We acknowledge existing inequalities, whilst recognising some of the positive stories of people and organisations #BreakingTheBias around the world.
There's still a long way to go when it comes to overcoming gender bias and discrimination in 2022.
This International Women's Day, we wanted to acknowledge the inequality that still exists, whilst recognising some of the positive achievements of people and organisations who are #BreakingTheBias around the world.
Shockingly, women are 50% more likely to be misdiagnosed with a heart attack than men. This is largely due to a lower level of understanding of the symptoms of heart attacks as they present in women compared to in men, amongst both the general public and the medical community.
There has been big progress in women’s professional sport in recent years, with 83% now offering the same amount of prize money for both women and men. However, 17% of sports — so almost 1 in 5 instances — still have significant inequality when it comes to how men and women are financially compensated.
This means that for a portion of the year, the female workforce in the UK effectively work for free for around 2 months of the year in comparison to men. The gender pay gap is even more exaggerated amongst older women in comparison to younger women aged 18 – 29. In terms of industry, the finance and insurance sectors rank worst for pay equality, with an average difference of 32.3%.
Gender stereotypes reinforce harmful ideas about women, and contribute to a culture in which violence by men against women is prevalent. It’s important to call out instances of stereotyping and challenge misogynistic points of view, no matter how ‘light-hearted’ the context may appear to be. This is especially true with young men and boys who are still forming views that will influence their future life choices.
Across high-level positions in the world’s biggest organisations, women are still massively underrepresented. There’s still a long way to go to ensure that women are equally represented in business leadership.
Recently collected evidence found that companies with female leadership outperform those dominated by men. McKinsey research that shows companies in the top quartile for gender diversity on executive teams were 25% more likely to have above-average profitability than companies in the bottom, while companies with more than 30% female executives were more likely to outperform companies that don’t, according to research from academics from the Universities of Glasgow and Leicester.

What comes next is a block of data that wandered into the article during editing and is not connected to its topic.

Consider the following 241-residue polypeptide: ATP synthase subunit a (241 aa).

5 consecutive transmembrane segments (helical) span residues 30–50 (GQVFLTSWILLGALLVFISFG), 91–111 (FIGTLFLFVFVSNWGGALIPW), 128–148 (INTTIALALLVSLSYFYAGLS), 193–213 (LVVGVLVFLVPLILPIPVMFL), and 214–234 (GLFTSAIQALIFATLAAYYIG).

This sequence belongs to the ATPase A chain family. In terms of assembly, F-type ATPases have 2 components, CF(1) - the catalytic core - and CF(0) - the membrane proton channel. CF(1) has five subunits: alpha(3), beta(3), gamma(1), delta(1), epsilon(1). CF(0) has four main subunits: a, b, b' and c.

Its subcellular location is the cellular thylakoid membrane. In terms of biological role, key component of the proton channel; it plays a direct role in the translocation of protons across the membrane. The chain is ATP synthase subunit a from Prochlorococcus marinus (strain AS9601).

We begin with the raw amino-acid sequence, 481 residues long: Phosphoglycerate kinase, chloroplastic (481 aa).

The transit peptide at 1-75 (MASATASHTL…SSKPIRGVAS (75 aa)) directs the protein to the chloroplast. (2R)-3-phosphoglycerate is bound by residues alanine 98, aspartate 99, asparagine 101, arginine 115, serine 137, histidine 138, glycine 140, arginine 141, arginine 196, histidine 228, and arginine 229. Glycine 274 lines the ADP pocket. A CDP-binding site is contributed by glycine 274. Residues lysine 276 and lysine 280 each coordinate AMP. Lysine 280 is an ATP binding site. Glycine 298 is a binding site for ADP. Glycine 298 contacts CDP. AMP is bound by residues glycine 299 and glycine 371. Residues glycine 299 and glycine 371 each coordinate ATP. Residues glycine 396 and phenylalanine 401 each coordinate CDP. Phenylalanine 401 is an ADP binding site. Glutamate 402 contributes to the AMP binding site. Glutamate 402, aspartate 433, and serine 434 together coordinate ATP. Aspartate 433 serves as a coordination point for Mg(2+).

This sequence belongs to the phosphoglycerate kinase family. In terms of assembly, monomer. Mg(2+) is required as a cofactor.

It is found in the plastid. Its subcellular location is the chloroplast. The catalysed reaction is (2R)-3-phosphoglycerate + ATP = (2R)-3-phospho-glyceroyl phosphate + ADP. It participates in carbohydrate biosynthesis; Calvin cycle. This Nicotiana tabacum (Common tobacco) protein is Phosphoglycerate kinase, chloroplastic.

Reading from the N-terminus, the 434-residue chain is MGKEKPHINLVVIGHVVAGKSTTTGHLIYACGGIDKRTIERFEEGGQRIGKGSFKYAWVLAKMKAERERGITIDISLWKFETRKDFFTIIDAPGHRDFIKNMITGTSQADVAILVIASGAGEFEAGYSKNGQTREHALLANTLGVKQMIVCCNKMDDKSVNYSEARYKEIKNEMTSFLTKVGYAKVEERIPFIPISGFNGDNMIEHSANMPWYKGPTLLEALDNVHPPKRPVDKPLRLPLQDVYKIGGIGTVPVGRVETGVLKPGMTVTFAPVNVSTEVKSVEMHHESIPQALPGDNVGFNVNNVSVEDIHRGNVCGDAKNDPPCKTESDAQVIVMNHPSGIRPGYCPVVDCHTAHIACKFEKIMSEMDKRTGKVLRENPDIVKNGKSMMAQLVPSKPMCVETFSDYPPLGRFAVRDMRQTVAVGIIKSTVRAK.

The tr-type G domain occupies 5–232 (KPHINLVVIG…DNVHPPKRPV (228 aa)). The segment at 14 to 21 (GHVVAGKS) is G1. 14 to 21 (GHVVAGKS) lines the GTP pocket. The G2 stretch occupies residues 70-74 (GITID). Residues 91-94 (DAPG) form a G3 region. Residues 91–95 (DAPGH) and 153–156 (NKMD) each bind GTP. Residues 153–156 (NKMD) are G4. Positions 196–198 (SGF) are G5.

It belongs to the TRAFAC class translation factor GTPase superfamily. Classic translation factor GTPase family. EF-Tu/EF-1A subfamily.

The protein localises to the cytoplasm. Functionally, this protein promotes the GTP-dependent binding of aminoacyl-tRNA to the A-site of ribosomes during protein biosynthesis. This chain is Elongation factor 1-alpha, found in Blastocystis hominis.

The new strategy sets out the government's commitments on women’s health, recognising that system-wide changes are needed to tackle “decades of gender health inequality”. After 100,000 responded to a call to come forward and share their experiences, the new strategy will focus on 6 key areas — menstrual health and gynaecological conditions; fertility, pregnancy, pregnancy loss and postnatal support; the menopause; healthy ageing and long-term conditions; mental health; the health impact of violence against women and girls.
The agreement ends a six-year legal battle over equal pay, promising the women's team $24m plus bonuses that match those of the men. US Soccer also agreed to establish a fund of $2m to benefit the players in their post-soccer careers and charitable efforts aimed at supporting the sport for women.
New Zealand’s parliament unanimously passed the Equal Pay Amendment Bill in 2020. The legislation goes beyond ensuring men and women are paid the same for the same work (which has been enshrined in New Zealand law since 1972) and focuses on pay equity by ensuring women in historically underpaid female-dominated industries receive the same remuneration as men in different but equal-value work.
This landmark effort brought together governments, corporations and change-makers from around the world to define and announce ambitious investments and policies. These diverse stakeholders have embarked on a 5-year journey to accelerate equality, leadership and opportunity for women and girls worldwide, with the work culminating in 2026. It presented a vital moment for activists, feminists, youth and allies to achieve transformative change for generations to come.
At Graphite, we're proud to have an increasingly diverse agency make-up, with women representing 63% of our team members as of Spring 2022.